By STUART HASZELDINE
The UK must regain its low-carbon agenda before it loses 10 years’ worth of development and reputation as a leading voice in climate change action.
The Commons Liaison Committee, composed of chairs from expert committees in the UK Parliament, have quizzed Prime Minister David Cameron about how he intends to deliver his ambitious climate change commitments while simultaneously cancelling one of the UK’s largest growth industries in renewable energy and, notably, Carbon Capture and Storage (CCS).
David Cameron told the same committee in 2014 that “CCS is absolutely vital to decarbonisation”, especially if gas plays a role in future UK energy provision.”
The UK claims to be part of a highly ambitious international coalition on climate change action. The climate deal reached in Paris last November at the COP21 talks commits the UK to help keep global warming to less than 2°C in perpetuity.
This means that, from 2050, every tonne of carbon emitted by the UK economy must be balanced by 1 tonne of carbon stored. Instead of capturing just 25% of carbon from the UK energy sector, the UK must now capture 100% of its carbon from the whole economy. Which means CCS is more essential than ever.
On 4 January 2016, Norway funded Statoil to identify a site before the end of July, which will operate by 2020 and store CO₂ from the city of Oslo’s district heating, a cement plant and a fertiliser plant.
On 7 January 2016, the US Energy Secretary, nuclear physicist Ernie Moniz, stated that “carbon capture is critical for solving climate change and it is working”. The US currently captures and stores 10 million tonnes per year of CO₂.
From 2020, the US Clean Power Plan will enforce reduced emissions from coal power plant, leading to limits on gas power plant emissions; that will mean CCS becomes routine in the US.
In Canada, the Boundary Dam coal-fuelled power plant has been operating since mid-2014, capturing CO₂ from the flue gases and sending it to geological storage.
Significantly, the capture equipment in Canada is almost identical to that planned for the Peterhead CCS Project in Scotland, which had been hoping to begin construction this year until the UK Government pulled its £1 billion CCS Commercialisation Competition last year.
Canada’s Boundary Dam also produces electricity for a wholesale price of £105 per megawatt hour. This is significantly lower than the UK pays for offshore wind power and is comparable with the UK’s proposed price for new nuclear power at Hinkley C, which will increase with inflation for at least 30 years.
While the UK Government has cancelled its CCS prize, they still have a clear option to fund the first CCS projects through a higher price on electricity that would add just £20 per megawatt hour.
After cancelling the £1 billion competition, the Chancellor subsequently claimed that “CCS is not regarded as affordable”, the Prime Minister commented that “you have to make decisions about technology that works”, and the Secretary of State for energy commented that “CCS is not necessary until 2070”.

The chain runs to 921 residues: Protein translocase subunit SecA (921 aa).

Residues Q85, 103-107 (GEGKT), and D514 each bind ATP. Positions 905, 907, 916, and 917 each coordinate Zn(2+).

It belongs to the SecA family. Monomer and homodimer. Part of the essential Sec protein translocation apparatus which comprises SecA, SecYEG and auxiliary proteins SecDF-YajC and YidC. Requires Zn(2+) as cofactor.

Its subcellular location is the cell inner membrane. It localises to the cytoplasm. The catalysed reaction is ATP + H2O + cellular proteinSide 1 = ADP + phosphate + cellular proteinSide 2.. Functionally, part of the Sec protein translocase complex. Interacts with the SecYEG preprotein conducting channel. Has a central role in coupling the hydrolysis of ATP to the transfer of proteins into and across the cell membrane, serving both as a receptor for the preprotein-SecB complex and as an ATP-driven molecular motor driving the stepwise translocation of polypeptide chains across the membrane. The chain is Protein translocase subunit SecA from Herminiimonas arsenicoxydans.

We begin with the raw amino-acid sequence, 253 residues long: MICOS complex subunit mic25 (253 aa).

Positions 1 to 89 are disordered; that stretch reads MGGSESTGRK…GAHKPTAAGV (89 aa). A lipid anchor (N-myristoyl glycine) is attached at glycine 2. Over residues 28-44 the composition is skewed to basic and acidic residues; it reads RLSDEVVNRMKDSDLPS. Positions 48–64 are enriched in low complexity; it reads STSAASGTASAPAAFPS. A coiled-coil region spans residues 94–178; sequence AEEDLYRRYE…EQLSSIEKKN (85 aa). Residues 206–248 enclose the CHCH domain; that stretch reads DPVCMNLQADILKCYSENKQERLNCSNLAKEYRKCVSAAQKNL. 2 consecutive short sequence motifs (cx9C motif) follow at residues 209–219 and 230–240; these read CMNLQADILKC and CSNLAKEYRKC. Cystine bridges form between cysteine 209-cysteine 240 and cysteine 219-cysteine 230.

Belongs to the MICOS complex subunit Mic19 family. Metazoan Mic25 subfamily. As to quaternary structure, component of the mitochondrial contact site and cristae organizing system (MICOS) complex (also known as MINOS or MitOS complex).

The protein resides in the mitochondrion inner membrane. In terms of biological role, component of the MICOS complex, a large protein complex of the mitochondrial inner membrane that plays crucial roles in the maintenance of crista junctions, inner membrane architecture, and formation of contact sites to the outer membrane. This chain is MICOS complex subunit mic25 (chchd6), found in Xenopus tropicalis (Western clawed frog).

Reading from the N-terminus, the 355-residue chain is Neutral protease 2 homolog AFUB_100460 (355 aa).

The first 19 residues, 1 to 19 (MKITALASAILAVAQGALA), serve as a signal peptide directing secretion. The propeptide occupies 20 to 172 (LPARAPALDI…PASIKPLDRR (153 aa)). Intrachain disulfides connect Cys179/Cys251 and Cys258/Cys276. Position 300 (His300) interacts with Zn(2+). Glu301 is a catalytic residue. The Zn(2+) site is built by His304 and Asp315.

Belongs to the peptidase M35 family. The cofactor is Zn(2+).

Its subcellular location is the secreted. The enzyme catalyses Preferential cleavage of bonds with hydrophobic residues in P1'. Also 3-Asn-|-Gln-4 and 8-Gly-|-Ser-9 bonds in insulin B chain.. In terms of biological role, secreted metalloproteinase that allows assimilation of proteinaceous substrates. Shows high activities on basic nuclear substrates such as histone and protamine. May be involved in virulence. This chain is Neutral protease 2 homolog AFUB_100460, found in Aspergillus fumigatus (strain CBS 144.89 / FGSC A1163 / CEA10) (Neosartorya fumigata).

Reaction from industry, academia, CCS organisations and other commentators was swift and damning.
See also Scottish-UK-Energy News (25 Nov 2015)
Scot-Govt fury over doomed renewable energy plan as Osborne pulls plug on £1bn UK carbon capture competition: Scottish Energy Association laments Govt U-turn on Peterhead project
The higher cost of CCS claimed by the UK government is due to two factors imposed by them. Firstly, the CCS competition co-developed with Department of Energy and Climate Change has specified very large quantities of additional equipment and design security.
That is an understandable choice for a first project, but is not something that would be expected to continue with subsequent projects. Secondly, the UK project will be taking advantage of existing pipelines to transport CO2 offshore, existing boreholes for injection, and an existing oilfield platform offshore.
This will be much cheaper than building new infrastructure, but the cost of conversion is being added on to the cost of Peterhead CCS. This does not happen with renewable power projects – which benefit from transmission wires constructed by others – or with proposed Small Modular Nuclear power, which expects district heating pipework to be built by others.
The delivery of commercial-scale CCS in the UK has to start somewhere, and expecting the first-phase projects to fund the development of infrastructure as well as capture technology is rather like expecting the first household with a gas cooker to pay £500 million for the start-up gas network.
Additional costs relating to quality and safety must surely be shared in order to help developers get the first projects off the ground and then begin to see costs fall through learning and experience